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This classy-looking emporium has by far the best locations, in the heart of Greektown. The casino is 90 percent owned by the Sault Ste. Marie Tribe of Chippewa Indians, who own five other casinos in northern Michigan. A glowing Olympic-style torch and beautifully painted murals mark the entrance to the three-story Mediterranean-style Greektown Casino. Inside are 3800 slot machines and 180 table games over 75,000 square feet (6967 square meters). Child care, free valet parking and a cinema are available, as well as nightly entertainment at the Rock Bar and Lounge. The Prism, which specializes in steaks and seafood, and the Bistro 555, an American restaurant, are also on site.
Getting any kind of mass transportation up and running is an uphill battle in Detroit. The Detroit People Mover is a start. It was supposed to be the center of a citywide light rail system. Instead, it has remained isolated since it was built in the 1970s as a downtown elevated loop. It's a great way to tour downtown, and it works well as a quick way to skip around the downtown area for business people, shoppers and sports fans. If you wish to look at the city from a different vantage point then get aboard The Detroit People Mover for a thrilling experience.
For those seeking hustle and unlimited fun, Greektown is the place to be. What once was one block of nearly identical Greek restaurants has expanded into an exciting district filled with restaurants, clubs, shops and even the Greektown Casino. The increasingly upscale but still affordable Greek eateries and bakeries, with their succulent baklava and other pastries, still provide the anchor for a diverse area.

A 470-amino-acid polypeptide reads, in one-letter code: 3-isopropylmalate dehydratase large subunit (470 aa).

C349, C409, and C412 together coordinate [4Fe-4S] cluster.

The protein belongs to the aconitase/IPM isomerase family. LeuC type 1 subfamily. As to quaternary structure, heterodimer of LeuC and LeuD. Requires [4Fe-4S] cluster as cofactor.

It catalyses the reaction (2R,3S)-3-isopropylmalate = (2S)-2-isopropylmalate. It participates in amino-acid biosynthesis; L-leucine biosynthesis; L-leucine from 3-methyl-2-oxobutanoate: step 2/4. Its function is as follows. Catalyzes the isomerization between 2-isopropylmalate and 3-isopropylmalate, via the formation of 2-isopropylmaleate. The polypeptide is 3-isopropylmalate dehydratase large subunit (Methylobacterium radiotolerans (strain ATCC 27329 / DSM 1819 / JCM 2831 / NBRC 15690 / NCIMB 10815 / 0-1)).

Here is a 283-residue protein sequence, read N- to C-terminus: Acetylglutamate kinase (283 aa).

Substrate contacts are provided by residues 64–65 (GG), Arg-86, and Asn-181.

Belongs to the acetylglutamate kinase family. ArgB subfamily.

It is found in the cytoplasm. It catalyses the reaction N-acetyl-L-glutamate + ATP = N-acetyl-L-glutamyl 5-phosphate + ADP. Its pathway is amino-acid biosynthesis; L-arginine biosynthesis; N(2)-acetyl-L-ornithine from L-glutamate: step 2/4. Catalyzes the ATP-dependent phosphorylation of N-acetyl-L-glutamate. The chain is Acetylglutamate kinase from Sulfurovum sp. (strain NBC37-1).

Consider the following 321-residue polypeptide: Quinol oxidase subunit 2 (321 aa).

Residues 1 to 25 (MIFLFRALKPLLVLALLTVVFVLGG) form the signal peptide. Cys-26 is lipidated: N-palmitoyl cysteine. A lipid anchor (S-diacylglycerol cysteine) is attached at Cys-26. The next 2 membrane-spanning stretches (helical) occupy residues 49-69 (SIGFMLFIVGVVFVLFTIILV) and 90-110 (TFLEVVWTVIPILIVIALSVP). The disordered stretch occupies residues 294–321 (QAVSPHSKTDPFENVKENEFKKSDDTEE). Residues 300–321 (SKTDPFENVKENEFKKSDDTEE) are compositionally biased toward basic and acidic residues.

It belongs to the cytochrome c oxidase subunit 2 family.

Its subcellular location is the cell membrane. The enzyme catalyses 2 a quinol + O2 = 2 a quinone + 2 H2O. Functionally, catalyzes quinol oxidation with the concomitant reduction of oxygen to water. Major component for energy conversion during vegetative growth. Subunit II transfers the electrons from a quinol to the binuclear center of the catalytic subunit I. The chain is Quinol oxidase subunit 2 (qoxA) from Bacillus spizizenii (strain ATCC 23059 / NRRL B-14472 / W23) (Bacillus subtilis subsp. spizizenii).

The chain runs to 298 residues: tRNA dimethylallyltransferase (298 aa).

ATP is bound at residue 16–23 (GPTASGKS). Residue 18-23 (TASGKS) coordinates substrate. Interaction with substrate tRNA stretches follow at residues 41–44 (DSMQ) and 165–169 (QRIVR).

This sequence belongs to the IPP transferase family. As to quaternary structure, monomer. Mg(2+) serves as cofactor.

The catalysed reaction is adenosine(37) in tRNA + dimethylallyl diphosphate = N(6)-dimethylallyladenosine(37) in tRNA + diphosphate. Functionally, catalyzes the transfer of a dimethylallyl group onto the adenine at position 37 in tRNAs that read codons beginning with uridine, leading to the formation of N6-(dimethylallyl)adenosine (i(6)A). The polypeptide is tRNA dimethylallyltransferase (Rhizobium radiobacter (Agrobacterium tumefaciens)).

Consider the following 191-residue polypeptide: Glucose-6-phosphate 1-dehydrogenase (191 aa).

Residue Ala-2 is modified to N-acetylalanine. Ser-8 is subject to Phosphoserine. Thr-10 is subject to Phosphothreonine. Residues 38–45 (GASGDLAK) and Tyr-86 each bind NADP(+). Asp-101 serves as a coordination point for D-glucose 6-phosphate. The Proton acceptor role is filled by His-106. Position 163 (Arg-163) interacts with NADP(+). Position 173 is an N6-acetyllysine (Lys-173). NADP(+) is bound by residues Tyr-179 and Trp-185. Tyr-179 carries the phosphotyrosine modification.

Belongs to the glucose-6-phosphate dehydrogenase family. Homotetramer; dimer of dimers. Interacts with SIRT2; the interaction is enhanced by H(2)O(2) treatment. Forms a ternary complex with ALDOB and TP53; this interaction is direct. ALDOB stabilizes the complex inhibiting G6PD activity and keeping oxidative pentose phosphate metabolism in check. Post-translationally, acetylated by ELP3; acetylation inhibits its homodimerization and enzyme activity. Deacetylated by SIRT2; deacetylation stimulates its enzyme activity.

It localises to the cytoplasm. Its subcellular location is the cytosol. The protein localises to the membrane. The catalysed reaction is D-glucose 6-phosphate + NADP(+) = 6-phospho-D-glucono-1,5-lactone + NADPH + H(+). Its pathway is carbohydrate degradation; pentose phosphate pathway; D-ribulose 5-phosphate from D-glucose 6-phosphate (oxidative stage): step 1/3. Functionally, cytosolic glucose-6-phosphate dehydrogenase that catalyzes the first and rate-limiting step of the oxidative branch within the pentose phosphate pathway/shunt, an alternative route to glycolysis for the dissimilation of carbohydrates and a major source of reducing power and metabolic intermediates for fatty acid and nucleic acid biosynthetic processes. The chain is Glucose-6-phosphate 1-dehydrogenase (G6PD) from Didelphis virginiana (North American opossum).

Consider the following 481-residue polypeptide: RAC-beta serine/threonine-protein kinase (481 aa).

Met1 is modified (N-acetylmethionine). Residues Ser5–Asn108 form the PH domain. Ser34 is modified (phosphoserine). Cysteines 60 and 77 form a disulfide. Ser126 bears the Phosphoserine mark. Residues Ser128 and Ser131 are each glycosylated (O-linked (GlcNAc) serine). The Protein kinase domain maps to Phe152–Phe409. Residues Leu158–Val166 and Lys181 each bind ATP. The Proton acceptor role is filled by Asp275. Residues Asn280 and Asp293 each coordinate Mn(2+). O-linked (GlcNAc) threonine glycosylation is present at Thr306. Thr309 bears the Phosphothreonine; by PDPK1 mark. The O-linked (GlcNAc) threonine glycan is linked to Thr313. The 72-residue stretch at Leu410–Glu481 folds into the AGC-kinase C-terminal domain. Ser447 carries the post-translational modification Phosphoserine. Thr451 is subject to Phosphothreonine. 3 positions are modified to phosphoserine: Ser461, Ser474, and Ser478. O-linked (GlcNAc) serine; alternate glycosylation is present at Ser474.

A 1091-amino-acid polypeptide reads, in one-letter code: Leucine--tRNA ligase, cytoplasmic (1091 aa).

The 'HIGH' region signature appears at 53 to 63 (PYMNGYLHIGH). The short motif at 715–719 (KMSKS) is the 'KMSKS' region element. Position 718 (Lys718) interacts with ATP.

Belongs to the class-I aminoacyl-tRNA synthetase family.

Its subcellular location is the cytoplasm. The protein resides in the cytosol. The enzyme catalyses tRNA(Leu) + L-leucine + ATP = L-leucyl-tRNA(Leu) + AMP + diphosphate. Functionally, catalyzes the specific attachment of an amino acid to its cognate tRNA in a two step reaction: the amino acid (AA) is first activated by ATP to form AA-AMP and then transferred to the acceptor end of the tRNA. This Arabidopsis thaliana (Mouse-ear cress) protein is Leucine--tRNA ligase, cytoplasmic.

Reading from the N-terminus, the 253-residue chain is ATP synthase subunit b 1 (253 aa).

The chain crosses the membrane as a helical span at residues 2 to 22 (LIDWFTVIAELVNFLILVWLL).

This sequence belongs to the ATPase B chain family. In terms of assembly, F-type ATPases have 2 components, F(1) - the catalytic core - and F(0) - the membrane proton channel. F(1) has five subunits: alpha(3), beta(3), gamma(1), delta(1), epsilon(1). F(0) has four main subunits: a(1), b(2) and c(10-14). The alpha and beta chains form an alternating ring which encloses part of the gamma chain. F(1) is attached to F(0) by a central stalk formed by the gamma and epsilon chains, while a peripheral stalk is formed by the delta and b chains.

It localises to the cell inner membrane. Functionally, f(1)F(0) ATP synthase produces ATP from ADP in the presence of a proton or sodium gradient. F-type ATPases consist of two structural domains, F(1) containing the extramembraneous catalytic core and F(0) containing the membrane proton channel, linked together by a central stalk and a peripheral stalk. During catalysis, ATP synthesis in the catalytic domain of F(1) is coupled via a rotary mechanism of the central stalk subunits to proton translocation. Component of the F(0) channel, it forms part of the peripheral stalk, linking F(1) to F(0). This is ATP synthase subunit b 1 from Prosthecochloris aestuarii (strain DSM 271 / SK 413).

When it first opened in 1925, The Fillmore Detroit was called The State Theater. Like many downtown Detroit movie houses, it has gone through numerous incarnations, from legitimate theater to burlesque to art-house cinema. Adjacent to the Fox Theatre, it's now in the center of downtown's hot zone. As a popular venue, with a dozen bars sprinkled throughout its ornate interior, a high-tech video wall and a tri-level cabaret style set-up, it's perfect for parties. It's also used for concerts and movies. Patrons gawk at the white marble staircase, crystal chandelier and Corinthian columns in the lobby, and at statues of knights in armor guarding the stage.
The National Football League's Detroit Lions played outside the city at the Pontiac Silverdome since abandoning Detroit's Tiger Stadium at the end of the 1974 season. In 2002, The Lions moved back to the city and into their new digs at Ford Field, a massive 65,000-seat stadium of steel and glass in the city's downtown entertainment district. Besides sporting events, the facility holds concerts, banquets, corporate events and other special events as well.
Looking to bring the allure of Las Vegas to the Motor City, the MGM Grand brings their quality gaming tables and machines to downtown Detroit. This casino doesn't hedge its bets, featuring over 4500 slot and video poker machines, 90 gaming tables, and a premier poker room to satisfy those with the Hold 'Em fever. Situated on the ground floor of the MGM Grand Detroit hotel, the casino is surrounded by great restaurants and shops to spend your winnings in. What happens in Vegas now happens in Detroit.